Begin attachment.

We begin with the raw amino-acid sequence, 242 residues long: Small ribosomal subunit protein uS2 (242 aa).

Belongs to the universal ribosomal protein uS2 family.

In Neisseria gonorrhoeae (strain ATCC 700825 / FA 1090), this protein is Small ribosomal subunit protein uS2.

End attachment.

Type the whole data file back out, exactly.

We begin with the raw amino-acid sequence, 242 residues long: Small ribosomal subunit protein uS2 (242 aa).

Belongs to the universal ribosomal protein uS2 family.

In Neisseria gonorrhoeae (strain ATCC 700825 / FA 1090), this protein is Small ribosomal subunit protein uS2.